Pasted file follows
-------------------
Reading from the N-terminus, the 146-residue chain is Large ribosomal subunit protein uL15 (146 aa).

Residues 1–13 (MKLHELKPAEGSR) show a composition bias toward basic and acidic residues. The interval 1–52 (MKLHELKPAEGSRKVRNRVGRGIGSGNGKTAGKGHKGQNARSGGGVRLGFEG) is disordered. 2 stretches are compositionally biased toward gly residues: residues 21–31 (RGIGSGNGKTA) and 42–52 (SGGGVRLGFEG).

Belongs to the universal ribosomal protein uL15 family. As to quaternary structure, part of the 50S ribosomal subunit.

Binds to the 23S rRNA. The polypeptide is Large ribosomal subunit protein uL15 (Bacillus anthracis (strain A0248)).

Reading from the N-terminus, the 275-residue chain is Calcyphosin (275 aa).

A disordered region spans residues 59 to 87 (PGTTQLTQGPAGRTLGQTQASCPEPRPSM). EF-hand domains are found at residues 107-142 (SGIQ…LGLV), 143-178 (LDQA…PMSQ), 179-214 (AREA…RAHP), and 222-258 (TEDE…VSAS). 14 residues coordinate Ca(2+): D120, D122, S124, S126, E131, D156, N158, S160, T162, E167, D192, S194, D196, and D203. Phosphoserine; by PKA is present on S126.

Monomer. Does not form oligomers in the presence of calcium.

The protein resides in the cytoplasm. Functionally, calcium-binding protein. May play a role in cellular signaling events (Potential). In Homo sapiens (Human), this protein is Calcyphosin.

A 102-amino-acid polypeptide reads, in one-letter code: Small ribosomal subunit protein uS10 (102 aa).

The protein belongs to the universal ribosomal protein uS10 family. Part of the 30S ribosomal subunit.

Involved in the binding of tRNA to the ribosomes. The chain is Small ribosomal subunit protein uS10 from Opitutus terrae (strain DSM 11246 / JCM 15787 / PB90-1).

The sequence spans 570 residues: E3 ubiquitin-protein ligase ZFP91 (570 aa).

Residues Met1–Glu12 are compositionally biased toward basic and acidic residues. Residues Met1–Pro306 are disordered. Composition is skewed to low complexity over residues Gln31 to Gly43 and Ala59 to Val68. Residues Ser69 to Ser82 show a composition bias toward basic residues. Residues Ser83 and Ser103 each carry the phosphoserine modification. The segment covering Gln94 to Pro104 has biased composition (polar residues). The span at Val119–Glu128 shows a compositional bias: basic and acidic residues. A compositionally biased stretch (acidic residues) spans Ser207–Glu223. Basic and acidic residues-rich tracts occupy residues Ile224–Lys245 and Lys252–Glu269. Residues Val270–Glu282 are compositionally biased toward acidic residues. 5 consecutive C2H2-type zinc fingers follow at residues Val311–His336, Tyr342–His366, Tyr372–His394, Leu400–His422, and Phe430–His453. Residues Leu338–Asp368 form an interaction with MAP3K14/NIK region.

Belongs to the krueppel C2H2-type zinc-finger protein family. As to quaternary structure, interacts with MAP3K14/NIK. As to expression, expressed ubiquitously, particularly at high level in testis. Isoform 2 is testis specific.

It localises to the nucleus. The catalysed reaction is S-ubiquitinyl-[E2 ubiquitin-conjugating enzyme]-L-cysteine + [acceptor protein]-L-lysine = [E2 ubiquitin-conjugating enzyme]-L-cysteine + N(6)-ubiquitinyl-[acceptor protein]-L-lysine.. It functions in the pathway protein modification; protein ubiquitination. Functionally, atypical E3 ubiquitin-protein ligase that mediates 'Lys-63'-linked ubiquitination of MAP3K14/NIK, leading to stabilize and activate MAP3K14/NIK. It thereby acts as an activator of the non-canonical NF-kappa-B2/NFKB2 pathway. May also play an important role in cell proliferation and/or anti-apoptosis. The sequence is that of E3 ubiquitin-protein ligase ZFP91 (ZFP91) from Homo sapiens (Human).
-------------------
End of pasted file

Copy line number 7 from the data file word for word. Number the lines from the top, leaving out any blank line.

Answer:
Monomer. Does not form oligomers in the presence of calcium.